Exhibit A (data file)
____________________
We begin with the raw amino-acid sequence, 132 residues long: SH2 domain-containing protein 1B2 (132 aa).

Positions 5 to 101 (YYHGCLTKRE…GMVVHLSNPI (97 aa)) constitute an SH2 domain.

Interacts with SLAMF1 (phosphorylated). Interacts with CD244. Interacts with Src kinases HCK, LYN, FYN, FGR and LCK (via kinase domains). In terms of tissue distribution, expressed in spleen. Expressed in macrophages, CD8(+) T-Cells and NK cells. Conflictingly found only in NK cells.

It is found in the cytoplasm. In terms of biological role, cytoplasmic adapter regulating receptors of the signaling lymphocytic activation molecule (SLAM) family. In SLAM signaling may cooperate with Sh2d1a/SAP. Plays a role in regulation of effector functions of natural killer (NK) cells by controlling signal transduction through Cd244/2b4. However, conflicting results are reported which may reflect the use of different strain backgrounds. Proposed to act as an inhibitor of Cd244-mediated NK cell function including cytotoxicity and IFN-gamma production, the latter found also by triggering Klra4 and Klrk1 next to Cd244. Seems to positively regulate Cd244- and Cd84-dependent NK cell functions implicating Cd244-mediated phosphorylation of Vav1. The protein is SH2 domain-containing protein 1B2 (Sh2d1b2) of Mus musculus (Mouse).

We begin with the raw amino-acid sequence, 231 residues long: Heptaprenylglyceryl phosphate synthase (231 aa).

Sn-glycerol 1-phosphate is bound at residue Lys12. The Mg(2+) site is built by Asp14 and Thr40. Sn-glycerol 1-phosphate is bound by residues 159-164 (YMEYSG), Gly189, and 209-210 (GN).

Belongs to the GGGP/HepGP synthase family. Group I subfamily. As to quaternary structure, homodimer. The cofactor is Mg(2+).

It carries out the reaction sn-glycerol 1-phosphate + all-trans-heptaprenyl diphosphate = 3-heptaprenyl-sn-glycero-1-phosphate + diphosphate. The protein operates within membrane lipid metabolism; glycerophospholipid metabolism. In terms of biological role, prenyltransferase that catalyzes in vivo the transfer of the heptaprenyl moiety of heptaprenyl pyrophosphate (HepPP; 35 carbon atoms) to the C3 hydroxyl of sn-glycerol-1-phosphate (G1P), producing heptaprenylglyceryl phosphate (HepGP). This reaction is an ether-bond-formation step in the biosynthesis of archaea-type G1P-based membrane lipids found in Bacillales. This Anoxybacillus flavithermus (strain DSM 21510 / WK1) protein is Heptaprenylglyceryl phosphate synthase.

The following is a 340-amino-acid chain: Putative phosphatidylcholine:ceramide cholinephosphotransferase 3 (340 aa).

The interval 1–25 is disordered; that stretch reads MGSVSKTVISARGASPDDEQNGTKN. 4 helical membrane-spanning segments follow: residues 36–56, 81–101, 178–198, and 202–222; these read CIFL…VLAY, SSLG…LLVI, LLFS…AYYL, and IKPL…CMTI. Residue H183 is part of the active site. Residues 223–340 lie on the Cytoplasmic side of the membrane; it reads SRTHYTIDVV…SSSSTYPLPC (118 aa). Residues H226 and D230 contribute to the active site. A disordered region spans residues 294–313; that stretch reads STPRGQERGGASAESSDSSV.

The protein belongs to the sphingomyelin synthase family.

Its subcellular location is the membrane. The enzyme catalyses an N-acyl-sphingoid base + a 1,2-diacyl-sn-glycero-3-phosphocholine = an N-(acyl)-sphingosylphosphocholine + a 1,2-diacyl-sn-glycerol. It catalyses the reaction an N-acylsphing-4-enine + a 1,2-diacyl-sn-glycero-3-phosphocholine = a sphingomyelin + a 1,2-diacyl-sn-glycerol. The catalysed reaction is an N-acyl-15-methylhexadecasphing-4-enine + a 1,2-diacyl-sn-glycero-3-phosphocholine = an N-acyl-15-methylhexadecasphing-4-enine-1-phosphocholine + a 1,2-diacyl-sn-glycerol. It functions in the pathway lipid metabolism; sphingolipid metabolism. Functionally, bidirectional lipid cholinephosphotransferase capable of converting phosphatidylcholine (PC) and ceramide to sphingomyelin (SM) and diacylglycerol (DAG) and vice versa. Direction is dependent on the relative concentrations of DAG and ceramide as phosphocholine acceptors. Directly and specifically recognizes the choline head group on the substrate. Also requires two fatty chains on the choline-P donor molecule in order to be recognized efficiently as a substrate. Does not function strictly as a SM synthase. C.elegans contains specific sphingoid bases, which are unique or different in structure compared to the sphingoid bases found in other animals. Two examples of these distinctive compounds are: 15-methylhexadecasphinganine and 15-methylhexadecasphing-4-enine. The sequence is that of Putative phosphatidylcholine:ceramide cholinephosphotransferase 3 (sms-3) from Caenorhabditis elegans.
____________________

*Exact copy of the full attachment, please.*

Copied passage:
We begin with the raw amino-acid sequence, 132 residues long: SH2 domain-containing protein 1B2 (132 aa).

Positions 5 to 101 (YYHGCLTKRE…GMVVHLSNPI (97 aa)) constitute an SH2 domain.

Interacts with SLAMF1 (phosphorylated). Interacts with CD244. Interacts with Src kinases HCK, LYN, FYN, FGR and LCK (via kinase domains). In terms of tissue distribution, expressed in spleen. Expressed in macrophages, CD8(+) T-Cells and NK cells. Conflictingly found only in NK cells.

It is found in the cytoplasm. In terms of biological role, cytoplasmic adapter regulating receptors of the signaling lymphocytic activation molecule (SLAM) family. In SLAM signaling may cooperate with Sh2d1a/SAP. Plays a role in regulation of effector functions of natural killer (NK) cells by controlling signal transduction through Cd244/2b4. However, conflicting results are reported which may reflect the use of different strain backgrounds. Proposed to act as an inhibitor of Cd244-mediated NK cell function including cytotoxicity and IFN-gamma production, the latter found also by triggering Klra4 and Klrk1 next to Cd244. Seems to positively regulate Cd244- and Cd84-dependent NK cell functions implicating Cd244-mediated phosphorylation of Vav1. The protein is SH2 domain-containing protein 1B2 (Sh2d1b2) of Mus musculus (Mouse).

We begin with the raw amino-acid sequence, 231 residues long: Heptaprenylglyceryl phosphate synthase (231 aa).

Sn-glycerol 1-phosphate is bound at residue Lys12. The Mg(2+) site is built by Asp14 and Thr40. Sn-glycerol 1-phosphate is bound by residues 159-164 (YMEYSG), Gly189, and 209-210 (GN).

Belongs to the GGGP/HepGP synthase family. Group I subfamily. As to quaternary structure, homodimer. The cofactor is Mg(2+).

It carries out the reaction sn-glycerol 1-phosphate + all-trans-heptaprenyl diphosphate = 3-heptaprenyl-sn-glycero-1-phosphate + diphosphate. The protein operates within membrane lipid metabolism; glycerophospholipid metabolism. In terms of biological role, prenyltransferase that catalyzes in vivo the transfer of the heptaprenyl moiety of heptaprenyl pyrophosphate (HepPP; 35 carbon atoms) to the C3 hydroxyl of sn-glycerol-1-phosphate (G1P), producing heptaprenylglyceryl phosphate (HepGP). This reaction is an ether-bond-formation step in the biosynthesis of archaea-type G1P-based membrane lipids found in Bacillales. This Anoxybacillus flavithermus (strain DSM 21510 / WK1) protein is Heptaprenylglyceryl phosphate synthase.

The following is a 340-amino-acid chain: Putative phosphatidylcholine:ceramide cholinephosphotransferase 3 (340 aa).

The interval 1–25 is disordered; that stretch reads MGSVSKTVISARGASPDDEQNGTKN. 4 helical membrane-spanning segments follow: residues 36–56, 81–101, 178–198, and 202–222; these read CIFL…VLAY, SSLG…LLVI, LLFS…AYYL, and IKPL…CMTI. Residue H183 is part of the active site. Residues 223–340 lie on the Cytoplasmic side of the membrane; it reads SRTHYTIDVV…SSSSTYPLPC (118 aa). Residues H226 and D230 contribute to the active site. A disordered region spans residues 294–313; that stretch reads STPRGQERGGASAESSDSSV.

The protein belongs to the sphingomyelin synthase family.

Its subcellular location is the membrane. The enzyme catalyses an N-acyl-sphingoid base + a 1,2-diacyl-sn-glycero-3-phosphocholine = an N-(acyl)-sphingosylphosphocholine + a 1,2-diacyl-sn-glycerol. It catalyses the reaction an N-acylsphing-4-enine + a 1,2-diacyl-sn-glycero-3-phosphocholine = a sphingomyelin + a 1,2-diacyl-sn-glycerol. The catalysed reaction is an N-acyl-15-methylhexadecasphing-4-enine + a 1,2-diacyl-sn-glycero-3-phosphocholine = an N-acyl-15-methylhexadecasphing-4-enine-1-phosphocholine + a 1,2-diacyl-sn-glycerol. It functions in the pathway lipid metabolism; sphingolipid metabolism. Functionally, bidirectional lipid cholinephosphotransferase capable of converting phosphatidylcholine (PC) and ceramide to sphingomyelin (SM) and diacylglycerol (DAG) and vice versa. Direction is dependent on the relative concentrations of DAG and ceramide as phosphocholine acceptors. Directly and specifically recognizes the choline head group on the substrate. Also requires two fatty chains on the choline-P donor molecule in order to be recognized efficiently as a substrate. Does not function strictly as a SM synthase. C.elegans contains specific sphingoid bases, which are unique or different in structure compared to the sphingoid bases found in other animals. Two examples of these distinctive compounds are: 15-methylhexadecasphinganine and 15-methylhexadecasphing-4-enine. The sequence is that of Putative phosphatidylcholine:ceramide cholinephosphotransferase 3 (sms-3) from Caenorhabditis elegans.